University applications in Herts and Beds plummet
THE number of people in Hertfordshire applying for university places has dropped by nearly 10 per cent in just one year.
Last year, 10,266 people in the county applied for university places through UCAS, the organisation responsible for managing higher education applications. But this year, only 9,284 have done so - a decrease of 9.6 per cent.
In Central Beds, the decrease has been even bigger, with 3,053 applicants now compared to 3,492 in 2011 - a difference of 12.6 per cent.
The figures reflect a national trend, with 8.7 per cent less applicants in the UK, 9.9 per cent in England and 10.2 per cent in the east of England.
It follows a policy in which universities can charge up to �9,000 a year for its courses - nearly three times the current price.
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Richard Westergreen-Thorne, director of the Stevenage 14-19 Partnership, said: “It is a worry, and I know the schools have been concerned about it because lots of parents are very worried.
“There was quite a last minute surge, which suggests that parents and families were hanging on, then making a decision at the end.
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“I think people have been working very hard to make young people more aware of what alternatives there are, because obviously there are alternatives.”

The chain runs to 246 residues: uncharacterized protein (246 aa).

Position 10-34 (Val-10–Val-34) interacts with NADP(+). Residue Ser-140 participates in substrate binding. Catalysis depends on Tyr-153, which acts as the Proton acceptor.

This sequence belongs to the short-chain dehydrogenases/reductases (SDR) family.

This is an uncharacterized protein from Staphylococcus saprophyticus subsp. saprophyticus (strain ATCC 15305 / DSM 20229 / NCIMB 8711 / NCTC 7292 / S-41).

Schools and colleges in Comet country, however, appear to be bucking the trend. Many have claimed that they are still seeing as many students applying for university courses.
Jed Whelan, headteacher at Fearnhill School in Letchworth GC said that his students were still applying, although he added more were staying closer to home.
“We have not seen a discernible drop, what we have seen is students are being very specific about which universities they want to go to, and an increasing amount of students going to more local universities,” he told The Comet.
“I think that recognises the quality of those, particularly Hertfordshire. We’ve got more students wanting to go there this year.”
North Hertfordshire College said that it had less students applying for university this year, but that it expected more to apply through late applications.
A spokesman added: “Currently our student UCAS applications stand at 326, however we anticipate reaching the same level of applications as last year which was around 390. We are predicting a similar success rate at around 78 to 80 per cent.
“We believe the level of applicants is a lot stronger with many universities raising their entry level requirements.”
Hitchin Girls’ School and Hitchin Boys’ School both said that the same number of students were applying for university courses, and they hadn’t seen and change in patterns.
Tina Stojko, head of sixth form at the girls’ school, said: “From our perspective, it has stayed the same. Students are picking the subjects based on what they want to do and where they want to go. It doesn’t really seem to have an impact.”
Giovanna Newbury, Sixth Form manager at Thomas Alleyne echoed the Hitchin schools. She said most students were still applying for courses of their choice.
“We’ve always had between 60 and 70 per cent going to university, and although the fees have been raised, that still seems to be the case,” she said. “People are still applying for all sorts of courses.”
Students that have applied do not have to make a decision on their first and reserve choices until May.